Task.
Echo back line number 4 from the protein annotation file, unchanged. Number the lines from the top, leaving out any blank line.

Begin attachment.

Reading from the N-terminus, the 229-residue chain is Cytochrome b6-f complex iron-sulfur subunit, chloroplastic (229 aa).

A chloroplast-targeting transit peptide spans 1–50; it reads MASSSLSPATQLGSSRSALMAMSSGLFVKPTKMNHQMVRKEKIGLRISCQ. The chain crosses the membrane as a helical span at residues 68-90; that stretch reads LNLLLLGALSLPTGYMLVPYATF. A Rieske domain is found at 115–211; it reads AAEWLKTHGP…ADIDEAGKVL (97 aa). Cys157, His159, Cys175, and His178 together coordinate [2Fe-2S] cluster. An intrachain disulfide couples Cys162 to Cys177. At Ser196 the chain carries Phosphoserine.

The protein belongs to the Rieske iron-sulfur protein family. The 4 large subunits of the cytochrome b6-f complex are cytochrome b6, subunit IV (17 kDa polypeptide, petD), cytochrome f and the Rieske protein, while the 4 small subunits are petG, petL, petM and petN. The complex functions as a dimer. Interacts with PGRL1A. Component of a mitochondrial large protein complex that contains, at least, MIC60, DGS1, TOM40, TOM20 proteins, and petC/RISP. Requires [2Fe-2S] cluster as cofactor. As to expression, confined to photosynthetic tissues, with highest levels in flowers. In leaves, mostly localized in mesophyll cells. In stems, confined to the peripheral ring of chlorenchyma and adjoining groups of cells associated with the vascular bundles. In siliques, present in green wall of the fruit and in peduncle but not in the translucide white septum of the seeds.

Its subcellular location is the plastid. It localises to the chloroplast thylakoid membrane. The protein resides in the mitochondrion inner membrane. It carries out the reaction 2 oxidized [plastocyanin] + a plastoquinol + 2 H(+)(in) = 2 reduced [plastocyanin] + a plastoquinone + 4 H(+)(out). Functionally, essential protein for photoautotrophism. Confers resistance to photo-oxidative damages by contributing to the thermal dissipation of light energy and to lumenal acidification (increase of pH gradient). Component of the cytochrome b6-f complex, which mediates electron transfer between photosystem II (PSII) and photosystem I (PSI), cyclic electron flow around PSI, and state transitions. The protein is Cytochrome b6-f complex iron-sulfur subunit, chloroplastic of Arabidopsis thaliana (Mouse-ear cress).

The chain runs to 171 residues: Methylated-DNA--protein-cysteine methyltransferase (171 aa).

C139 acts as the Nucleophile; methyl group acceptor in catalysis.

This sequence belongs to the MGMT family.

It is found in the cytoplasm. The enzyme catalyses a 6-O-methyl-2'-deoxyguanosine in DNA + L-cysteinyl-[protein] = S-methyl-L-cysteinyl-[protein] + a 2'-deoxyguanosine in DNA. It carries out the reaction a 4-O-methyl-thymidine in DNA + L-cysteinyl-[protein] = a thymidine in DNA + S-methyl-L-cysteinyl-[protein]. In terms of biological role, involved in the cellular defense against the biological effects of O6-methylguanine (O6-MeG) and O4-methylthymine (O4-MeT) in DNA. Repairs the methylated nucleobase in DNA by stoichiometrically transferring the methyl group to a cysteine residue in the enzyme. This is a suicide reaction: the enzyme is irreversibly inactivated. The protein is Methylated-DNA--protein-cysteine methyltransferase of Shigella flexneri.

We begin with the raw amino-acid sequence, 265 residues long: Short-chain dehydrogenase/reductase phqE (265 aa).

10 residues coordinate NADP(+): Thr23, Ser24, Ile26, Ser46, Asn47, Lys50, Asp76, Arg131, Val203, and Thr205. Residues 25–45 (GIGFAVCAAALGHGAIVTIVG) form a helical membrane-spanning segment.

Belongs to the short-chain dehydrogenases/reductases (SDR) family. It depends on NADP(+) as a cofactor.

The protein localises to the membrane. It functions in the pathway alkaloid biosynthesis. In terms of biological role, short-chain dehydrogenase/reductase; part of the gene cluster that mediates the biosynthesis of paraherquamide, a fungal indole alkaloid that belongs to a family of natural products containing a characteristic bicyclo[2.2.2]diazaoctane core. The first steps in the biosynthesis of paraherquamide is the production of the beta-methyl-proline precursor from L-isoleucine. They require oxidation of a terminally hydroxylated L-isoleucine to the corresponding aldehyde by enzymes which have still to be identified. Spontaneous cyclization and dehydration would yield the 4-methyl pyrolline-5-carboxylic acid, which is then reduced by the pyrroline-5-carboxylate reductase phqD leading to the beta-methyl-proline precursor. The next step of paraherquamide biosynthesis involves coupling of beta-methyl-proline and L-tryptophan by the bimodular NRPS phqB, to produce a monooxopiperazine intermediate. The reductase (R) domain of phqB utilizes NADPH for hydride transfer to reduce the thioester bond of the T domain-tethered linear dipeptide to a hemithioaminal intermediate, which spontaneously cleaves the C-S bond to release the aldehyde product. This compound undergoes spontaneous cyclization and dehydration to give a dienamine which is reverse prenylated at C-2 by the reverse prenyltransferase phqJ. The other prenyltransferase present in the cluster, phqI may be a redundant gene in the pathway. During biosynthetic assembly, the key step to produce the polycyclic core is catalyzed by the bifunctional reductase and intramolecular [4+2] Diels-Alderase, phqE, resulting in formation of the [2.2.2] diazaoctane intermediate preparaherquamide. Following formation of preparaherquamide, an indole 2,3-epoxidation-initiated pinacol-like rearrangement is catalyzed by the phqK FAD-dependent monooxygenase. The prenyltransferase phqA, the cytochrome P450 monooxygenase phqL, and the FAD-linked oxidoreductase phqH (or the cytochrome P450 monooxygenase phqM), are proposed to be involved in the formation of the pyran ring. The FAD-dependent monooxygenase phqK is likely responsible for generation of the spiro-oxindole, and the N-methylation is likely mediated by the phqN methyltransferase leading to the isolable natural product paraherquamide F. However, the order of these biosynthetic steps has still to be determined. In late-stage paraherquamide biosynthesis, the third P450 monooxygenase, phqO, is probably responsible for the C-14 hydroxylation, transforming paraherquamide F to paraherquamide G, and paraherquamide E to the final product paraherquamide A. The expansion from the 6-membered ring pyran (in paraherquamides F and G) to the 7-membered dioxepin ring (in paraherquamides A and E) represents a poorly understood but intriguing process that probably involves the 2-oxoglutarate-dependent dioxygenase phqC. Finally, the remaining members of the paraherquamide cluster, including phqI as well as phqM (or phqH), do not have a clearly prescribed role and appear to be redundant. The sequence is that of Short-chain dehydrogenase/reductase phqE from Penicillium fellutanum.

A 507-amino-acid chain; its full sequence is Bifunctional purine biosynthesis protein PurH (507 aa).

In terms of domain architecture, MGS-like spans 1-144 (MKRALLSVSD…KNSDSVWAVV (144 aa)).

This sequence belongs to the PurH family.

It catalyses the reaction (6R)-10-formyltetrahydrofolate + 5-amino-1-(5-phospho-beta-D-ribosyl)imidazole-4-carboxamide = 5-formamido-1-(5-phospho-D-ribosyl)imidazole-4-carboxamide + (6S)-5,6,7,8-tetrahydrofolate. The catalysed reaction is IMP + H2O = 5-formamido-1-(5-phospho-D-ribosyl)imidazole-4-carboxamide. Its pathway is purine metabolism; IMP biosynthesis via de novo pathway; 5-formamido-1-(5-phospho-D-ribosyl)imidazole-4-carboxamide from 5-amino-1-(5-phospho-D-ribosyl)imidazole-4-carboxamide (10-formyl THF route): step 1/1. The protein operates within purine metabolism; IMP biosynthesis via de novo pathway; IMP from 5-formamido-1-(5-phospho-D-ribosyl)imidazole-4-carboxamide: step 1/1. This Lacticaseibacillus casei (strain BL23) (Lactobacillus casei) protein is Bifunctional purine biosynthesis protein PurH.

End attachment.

Its subcellular location is the plastid. It localises to the chloroplast thylakoid membrane. The protein resides in the mitochondrion inner membrane. It carries out the reaction 2 oxidized [plastocyanin] + a plastoquinol + 2 H(+)(in) = 2 reduced [plastocyanin] + a plastoquinone + 4 H(+)(out). Functionally, essential protein for photoautotrophism. Confers resistance to photo-oxidative damages by contributing to the thermal dissipation of light energy and to lumenal acidification (increase of pH gradient). Component of the cytochrome b6-f complex, which mediates electron transfer between photosystem II (PSII) and photosystem I (PSI), cyclic electron flow around PSI, and state transitions. The protein is Cytochrome b6-f complex iron-sulfur subunit, chloroplastic of Arabidopsis thaliana (Mouse-ear cress).